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Alexander Karatis 05-16-2006 10:54 PM

I know we have a couple of folks into this stuff...

What in your view is that which generates long-tail/pareto distributions?

Pretty broad-should make for some interesting discussion though...

Joseph Hart 05-17-2006 05:41 AM

Are we talking 6 Sigma here? The most defects that are found in a process? I am pretty sure I missed it.

Paul Findley 05-17-2006 07:48 AM

Questions like this are a good example, I suspect only a few PPM (people per million) will have a real quality response. I don't consider myself one of these elite few.

Alexander Karatis 05-17-2006 07:58 AM

No we are talking about power laws, that ubiquitous trend that whenever you leave a system free of contraints or regulation, it self organizes according to a very specific pattern that if allowed, produces a long-tail distribution.

Think nature, free-markets,'s contribution to sales by product code, wealth in a society....You name it.

I have written Chris Anderson of Wired fame with this same question, who is now writing a book on long-tails, and who pointed me toward this other book-->[url=] SBBcEqffvUR5NiZvAc09CtTKbvZl8RZ6dngjmCY64kDsxzoz75tOrdDP7beza8lsTU%2BQ1Epm6W1bHs ytdl8197HuivHn3BcGDFoZeqer3wdWD3QpaaGnCI%2BRD7BAgHsazYNz6V42unJjPDXfThoOIgc%2FUT RGKFSyeYHIjQxj%2BmzJ8BikLHOkv9SJSXq7%2Bhy%2FSCZqLEvekvar3lu3sqx0TruWdcotTH%2F%2B okHSJKJjnrc%3D[/url]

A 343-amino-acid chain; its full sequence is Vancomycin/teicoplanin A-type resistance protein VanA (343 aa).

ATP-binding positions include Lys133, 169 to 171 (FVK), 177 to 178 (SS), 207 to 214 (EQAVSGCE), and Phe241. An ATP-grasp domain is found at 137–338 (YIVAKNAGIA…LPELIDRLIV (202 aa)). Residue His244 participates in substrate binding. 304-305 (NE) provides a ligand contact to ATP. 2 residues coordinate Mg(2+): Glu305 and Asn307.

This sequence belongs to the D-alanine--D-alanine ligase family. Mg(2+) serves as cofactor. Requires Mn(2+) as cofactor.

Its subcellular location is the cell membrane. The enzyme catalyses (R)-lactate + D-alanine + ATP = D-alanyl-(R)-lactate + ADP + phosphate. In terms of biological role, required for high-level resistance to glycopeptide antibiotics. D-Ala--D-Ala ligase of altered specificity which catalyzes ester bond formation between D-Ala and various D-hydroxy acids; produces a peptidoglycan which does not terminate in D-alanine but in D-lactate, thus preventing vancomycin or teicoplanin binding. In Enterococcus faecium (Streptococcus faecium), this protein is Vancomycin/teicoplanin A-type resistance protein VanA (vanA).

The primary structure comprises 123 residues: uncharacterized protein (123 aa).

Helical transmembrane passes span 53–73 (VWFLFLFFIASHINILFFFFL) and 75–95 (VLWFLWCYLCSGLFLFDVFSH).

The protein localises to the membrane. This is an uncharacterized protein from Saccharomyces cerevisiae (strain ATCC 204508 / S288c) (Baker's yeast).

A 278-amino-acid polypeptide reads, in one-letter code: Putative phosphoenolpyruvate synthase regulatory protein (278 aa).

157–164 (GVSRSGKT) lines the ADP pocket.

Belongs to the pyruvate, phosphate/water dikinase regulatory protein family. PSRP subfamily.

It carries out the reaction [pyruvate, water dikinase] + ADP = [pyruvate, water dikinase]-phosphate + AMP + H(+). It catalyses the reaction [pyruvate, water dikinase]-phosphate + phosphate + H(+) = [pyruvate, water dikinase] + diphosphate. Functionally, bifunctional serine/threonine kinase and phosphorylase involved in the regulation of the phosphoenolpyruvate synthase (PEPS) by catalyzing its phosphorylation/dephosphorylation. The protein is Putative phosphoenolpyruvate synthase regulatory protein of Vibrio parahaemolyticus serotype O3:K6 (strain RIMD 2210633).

His blog is [url=][/url]

Six Sigma I believe is based on power laws.

Robert Wolf 05-17-2006 11:41 AM

I like 'em:lol:

Eugene R. Allen 05-17-2006 12:30 PM

You know that gesture where you pass your hand over your head and don't even duck because whatever you are talking about has passed so far over your head it wasn't even close? This is like a satellite, in orbit, around Venus. I'm with Robb on this one. I just have to pretend you're talking about something else.

Paul Findley 05-17-2006 12:53 PM

Steal this thread...

I asked my friend Norm about this topic. He said he is just an average guy, and just to centered to even comment on the subject.


Don Stevenson 05-17-2006 03:53 PM


I used to work for a big multinational that was into all that stuff. Great theories but try getting a 60 year old fitter to "buy in"

However the best thing that company ever did for me was send me to some podunk, middle of nowhere town for a 2 week six sigma type course because i'd been chasing this cute girl and she just wanted to be friends, however after 2 weeks without me she was a lot keener and we are still together.

The course was rubbish though and I made lots of trouble and got a bad report from my boss for my efforts.

Joshua Newman 05-17-2006 09:06 PM

Chris was previously on the advisory board of the film company that I run, and I spend lots and lots of time thinking about the Long Tail and its application in the world of media.

But, oddly enough, I believe that Pareto distributions are also perhaps the best illustration of why CrossFit is so effective.